Quarantining The Past: The Lemonheads’ ‘It’s A Shame About Ray’

    Evan Dando isn’t exactly a household name. He’s stuck somewhere between obscurity and indie cult hero, and has been for sometime despite the fact that he continues to tour and release records under the Lemonheads moniker. Part of the reason, though, that he hasn’t become a bigger deal is because we’ve been trying to make him something he’s not. Either that, or we’ve been waiting for him to become a different version of what he is. Or both.

    I’ll explain.

    It’s a Shame About Ray is probably the best document with which to discuss this. The disc itself is, in some ways, a metaphor for how we’ve looked at Dando over the years. From the get-go, the label started changing this thing to get it to us in the best way they see fit. “My Drug Buddy,” the beautifully overcast emotional center of this stoney record, got changed to “Buddy” on the packaging because, you know, no one wanted to mention drugs on an album cover in 1992.  Not only that, but almost immediately the label reissued the record with the band’s cover of “Mrs. Robinson” tacked on as a bonus track. Nevermind that it throws off the rest of the record, and strips “Frank Mills” (a much better cover) of its charm as an album closer, it’s just plain unnecessary because a) it’s a pretty rote version and b) if the band wanted it on the record, they would have put it there in the first place.

    While the label was busy reshaping the album, the rest of us were trying to figure out what to do with Dando. There was, of course, the poster-boy image, Dando as the irritatingly good-looking indie frontman. But more than that, we had Dando the druggy romantic. In a world where we just fell hook-line-sinker for Kurt Cobain, there should have been a bigger place for someone like Dando. He is, in plenty of ways, the more approachable, less misanthropic version of Cobain’s brooding persona. He didn’t lash out at the audience with blasts of angst, but rather welcomed us into the haze he used to distanced himself from what was hurting him. These songs, from the everyman vibe of the title track to the wandering gauze of “My Drug Buddy” to the pleading heartache of “Bit Part,” deliver a smudged approximation of deep emotion rather than pounding us with overwrought confession. 

    The album shakes us awake sometimes — see the charging “Rockin’ Stroll” or Juliana Hatfield’s screaming intro to “Bit Part” — but for the most part it forgets us and just sways away on its own melodies. It’s an album about getting lost, about losing identity. “Bit Part” is all about hovering anonymously in the background, while even the title song (with the mention of someone named Ray) starts with Dando’s admission “I’ve never been too good with names.” There are other names here, like the title girl in “Allison’s Starting to Happen” or “Frank Mills.” But the former comes off as a force of nature, someone so forceful in their charm that the singer gets swallowed up in it, while the latter is borrowed from the musical Hair, and sounds like an earnest reimagining of someone else’s words and no more.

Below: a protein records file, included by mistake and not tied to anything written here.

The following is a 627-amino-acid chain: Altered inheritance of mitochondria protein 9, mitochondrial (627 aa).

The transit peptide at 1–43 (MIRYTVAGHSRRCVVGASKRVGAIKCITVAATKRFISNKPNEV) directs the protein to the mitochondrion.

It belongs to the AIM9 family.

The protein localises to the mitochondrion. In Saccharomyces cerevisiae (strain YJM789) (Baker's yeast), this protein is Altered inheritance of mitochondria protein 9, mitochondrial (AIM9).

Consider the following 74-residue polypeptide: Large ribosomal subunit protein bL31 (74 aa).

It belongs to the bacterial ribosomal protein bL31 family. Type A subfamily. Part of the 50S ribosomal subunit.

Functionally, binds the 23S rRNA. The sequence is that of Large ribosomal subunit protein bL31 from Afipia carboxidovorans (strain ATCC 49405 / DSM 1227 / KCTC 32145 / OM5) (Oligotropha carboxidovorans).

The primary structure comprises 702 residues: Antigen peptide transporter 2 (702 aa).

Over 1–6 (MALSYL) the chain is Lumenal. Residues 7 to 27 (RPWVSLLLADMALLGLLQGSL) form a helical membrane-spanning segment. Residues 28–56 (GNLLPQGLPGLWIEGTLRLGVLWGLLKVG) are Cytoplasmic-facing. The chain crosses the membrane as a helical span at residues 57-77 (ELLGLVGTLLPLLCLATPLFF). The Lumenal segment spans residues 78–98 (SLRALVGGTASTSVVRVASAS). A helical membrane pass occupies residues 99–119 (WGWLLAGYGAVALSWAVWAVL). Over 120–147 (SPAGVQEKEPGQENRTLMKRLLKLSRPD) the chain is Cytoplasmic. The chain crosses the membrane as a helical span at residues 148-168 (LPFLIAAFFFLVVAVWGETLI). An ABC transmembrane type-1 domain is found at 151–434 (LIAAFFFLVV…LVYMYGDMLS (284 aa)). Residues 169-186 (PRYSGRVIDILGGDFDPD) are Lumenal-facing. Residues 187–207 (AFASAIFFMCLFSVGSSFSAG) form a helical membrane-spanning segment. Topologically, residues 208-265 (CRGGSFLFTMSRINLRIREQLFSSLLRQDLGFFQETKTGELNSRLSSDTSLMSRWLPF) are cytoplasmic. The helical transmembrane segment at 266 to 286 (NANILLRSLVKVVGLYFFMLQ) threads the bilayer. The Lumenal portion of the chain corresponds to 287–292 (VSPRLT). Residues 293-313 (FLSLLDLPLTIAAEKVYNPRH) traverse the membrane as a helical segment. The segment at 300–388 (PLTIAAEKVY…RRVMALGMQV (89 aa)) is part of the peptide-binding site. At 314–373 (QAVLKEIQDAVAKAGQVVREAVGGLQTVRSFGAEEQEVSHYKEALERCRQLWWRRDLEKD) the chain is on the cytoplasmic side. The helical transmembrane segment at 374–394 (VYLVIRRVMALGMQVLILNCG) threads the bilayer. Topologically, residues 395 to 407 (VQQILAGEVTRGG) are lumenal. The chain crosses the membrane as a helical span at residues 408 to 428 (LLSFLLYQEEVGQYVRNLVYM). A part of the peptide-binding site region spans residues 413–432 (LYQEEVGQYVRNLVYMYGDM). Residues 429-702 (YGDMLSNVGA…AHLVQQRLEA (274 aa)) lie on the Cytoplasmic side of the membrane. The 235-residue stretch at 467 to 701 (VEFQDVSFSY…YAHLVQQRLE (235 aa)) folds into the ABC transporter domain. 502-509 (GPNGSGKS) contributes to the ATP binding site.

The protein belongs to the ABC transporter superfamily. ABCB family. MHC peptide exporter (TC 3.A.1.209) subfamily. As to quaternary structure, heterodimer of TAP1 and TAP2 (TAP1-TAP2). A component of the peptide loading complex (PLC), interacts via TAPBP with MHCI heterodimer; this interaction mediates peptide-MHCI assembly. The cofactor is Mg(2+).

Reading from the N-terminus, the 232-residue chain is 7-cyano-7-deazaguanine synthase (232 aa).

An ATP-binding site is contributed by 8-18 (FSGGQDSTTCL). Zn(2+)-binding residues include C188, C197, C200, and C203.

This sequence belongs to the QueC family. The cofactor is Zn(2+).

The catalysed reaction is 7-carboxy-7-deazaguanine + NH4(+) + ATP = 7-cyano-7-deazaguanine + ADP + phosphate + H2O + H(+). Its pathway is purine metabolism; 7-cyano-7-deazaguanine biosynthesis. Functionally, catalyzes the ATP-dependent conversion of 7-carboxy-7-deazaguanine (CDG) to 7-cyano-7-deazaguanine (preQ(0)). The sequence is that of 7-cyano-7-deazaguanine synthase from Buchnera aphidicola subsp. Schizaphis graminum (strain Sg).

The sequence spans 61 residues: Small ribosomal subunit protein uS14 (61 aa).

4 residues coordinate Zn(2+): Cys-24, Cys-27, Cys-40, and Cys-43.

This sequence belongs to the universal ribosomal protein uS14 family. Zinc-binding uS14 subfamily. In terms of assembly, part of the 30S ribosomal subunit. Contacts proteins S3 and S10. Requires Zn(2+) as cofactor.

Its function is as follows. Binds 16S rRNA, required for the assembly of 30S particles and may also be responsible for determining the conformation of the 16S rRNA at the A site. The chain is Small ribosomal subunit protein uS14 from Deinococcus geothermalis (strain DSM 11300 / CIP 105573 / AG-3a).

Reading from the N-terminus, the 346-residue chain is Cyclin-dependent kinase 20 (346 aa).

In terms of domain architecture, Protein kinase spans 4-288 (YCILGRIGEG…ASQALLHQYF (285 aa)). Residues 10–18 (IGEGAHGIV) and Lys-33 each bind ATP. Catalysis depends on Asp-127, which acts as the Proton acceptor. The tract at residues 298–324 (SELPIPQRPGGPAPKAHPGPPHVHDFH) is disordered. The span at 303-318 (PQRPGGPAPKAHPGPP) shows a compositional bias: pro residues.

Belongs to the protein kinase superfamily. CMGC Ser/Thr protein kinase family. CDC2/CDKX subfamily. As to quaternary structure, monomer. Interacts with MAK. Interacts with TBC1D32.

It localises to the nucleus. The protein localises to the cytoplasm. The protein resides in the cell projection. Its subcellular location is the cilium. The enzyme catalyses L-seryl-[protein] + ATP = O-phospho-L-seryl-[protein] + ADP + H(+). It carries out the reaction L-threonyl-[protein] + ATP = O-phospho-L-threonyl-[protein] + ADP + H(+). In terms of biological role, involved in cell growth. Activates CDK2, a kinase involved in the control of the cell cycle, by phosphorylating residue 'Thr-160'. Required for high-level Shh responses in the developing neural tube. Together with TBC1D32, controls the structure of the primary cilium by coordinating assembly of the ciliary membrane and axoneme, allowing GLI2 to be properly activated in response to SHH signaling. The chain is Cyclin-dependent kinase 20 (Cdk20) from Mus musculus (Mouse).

So while Cobain may have berated us with his raw nerve — yes, to brilliant effect — Dando’s approach was a good deal subtler, and often involved obscuring himself in favor of the feel of the song. Which isn’t to say he was some overly maudlin navel-gazer. You can hear his confidence come through here, when he smirks over the pain on “Rudderless,” for example, or belts out bubbly, sundrenched melodies on the deceptively bright “Confetti.” Perhaps it is this confidence that kept us at a distance from Dando, since the confidence coupled with his looks could come off as conceit. 

    But no matter the reason, our perception of Dando has kept us from confirming It’s a Shame About Ray as the great pop record it is. That’s not to say we’ve ignored it outright, and Dando is no pop martyr. But this is an album that’s been relegated to the second or third tier of notable indie-pop records, and it deserves more. It’s aged plenty well, and outshone its better-selling follow-up (but lesser product) Come On Feel the  Lemonheads. And it’s done so by being unabashed about its intentions. The Lemonheads had started as a pop-punk outfit in Boston and, after their first major label album, Lovey, floundered, they left the crunch behind to bring Dando’s sweet melodies out into the light of day. There was no need to obscure these behind a wall of college-rock fuzz. As much as the Lemonheads feel like a sort of quintessential ’90s act, they were outsiders in their own time, and got drowned out by the waves of distortion resonating out from the Northwest.

    But the sound on It’s a Shame About Ray has outlasted all the brooding yarblers, and maybe Dando knows it, since he continues to truck the album out on tour and play it in its entirety. When he does, he leaves “Mrs. Robinson” off the list, and “My Drug Buddy” gets called “My Drug Buddy,” and Dando plays through it all with that smirking grin on his face, quietly enjoying himself. This is who he is, the guy who got stoned a lot as a younger man and made a great record 20 years ago, full of charming and heartbroken pop songs. Songs that still ring true.